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One of worst railroad disaster in U.S. remembered

One of worst railroad disaster in U.S. remembered SIMI VALLEY, CALIF. (BDCi) — A day after the national remembrance of the terror attacks on September 11, 2001, survivors of one of the worst railroad disasters in U.S. history are holding a memorial of their own tragedy. The Metrolink train disaster in Chatsworth, in 2008 is being remembered with ceremonies, including one declaring: “Don’t Text and Drive Day”. Authorities said Metrolink’s engineer, 46-year-old Robert Sanchez, had been texting teenage train enthusiasts in the minutes leading up to the collision. Sanchez had ignored at least one red signal and failed to apply the brakes on Metrolink 111, which was carrying 222 passengers from downtown’s Union Station to Moorpark. He was also killed in the collision. Relatives of those who died and some of the more than 130 people who suffered injuries will be on hand at Simi Valley’s train station Monday afternoon, marking the moment their loved ones’ train was to have pulled in three years ago. The Rail Safety Improvement Act of 2008 quickly resulted, setting reasonable deadlines for the implementation of positive train control, or PTC. PTC uses global positioning satellite technology to automatically override dangerous train movements, provide updated train locations and stop a locomotive if the crew is incapacitated.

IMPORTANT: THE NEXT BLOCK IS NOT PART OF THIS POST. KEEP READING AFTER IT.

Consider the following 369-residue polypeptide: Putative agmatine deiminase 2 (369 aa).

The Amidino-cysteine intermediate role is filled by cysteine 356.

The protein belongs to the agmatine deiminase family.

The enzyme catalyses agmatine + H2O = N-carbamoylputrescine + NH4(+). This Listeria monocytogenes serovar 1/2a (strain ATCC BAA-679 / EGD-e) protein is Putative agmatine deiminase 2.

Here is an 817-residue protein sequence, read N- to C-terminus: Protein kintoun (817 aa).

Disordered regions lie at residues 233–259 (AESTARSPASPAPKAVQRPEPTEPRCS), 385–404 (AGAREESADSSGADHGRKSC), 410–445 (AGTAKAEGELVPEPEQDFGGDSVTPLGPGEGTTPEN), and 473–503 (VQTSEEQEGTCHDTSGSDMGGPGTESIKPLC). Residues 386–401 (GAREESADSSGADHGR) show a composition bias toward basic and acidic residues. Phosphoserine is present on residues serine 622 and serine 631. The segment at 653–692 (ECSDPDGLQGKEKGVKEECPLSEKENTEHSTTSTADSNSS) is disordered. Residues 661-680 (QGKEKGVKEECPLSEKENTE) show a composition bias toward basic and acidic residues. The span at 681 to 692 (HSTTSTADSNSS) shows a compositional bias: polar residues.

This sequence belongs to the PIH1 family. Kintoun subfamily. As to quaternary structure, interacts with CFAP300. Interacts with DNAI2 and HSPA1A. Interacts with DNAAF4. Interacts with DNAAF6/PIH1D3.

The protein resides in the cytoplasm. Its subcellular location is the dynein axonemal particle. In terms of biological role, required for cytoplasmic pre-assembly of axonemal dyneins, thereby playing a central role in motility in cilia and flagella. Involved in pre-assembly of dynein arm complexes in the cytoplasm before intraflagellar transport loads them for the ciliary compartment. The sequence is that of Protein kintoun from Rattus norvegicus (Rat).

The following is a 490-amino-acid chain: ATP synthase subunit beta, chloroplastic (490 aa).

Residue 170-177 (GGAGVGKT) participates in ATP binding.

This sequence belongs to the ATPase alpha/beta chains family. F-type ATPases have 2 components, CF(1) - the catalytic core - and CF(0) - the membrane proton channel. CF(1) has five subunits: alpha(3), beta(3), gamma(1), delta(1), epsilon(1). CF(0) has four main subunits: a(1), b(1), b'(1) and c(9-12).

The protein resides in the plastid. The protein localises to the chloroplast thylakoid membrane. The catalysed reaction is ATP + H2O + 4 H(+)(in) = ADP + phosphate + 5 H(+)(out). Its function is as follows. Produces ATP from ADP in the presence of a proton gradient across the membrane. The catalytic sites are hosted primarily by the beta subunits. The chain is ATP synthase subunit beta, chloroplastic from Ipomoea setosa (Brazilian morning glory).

Trains have until December 31, 2015 to implement PTC. Union Pacific has indicated it will do so by 2012.

By: Adrianna Lobo Source: KTLA September 12, 2011

1:34 p.m. PDT

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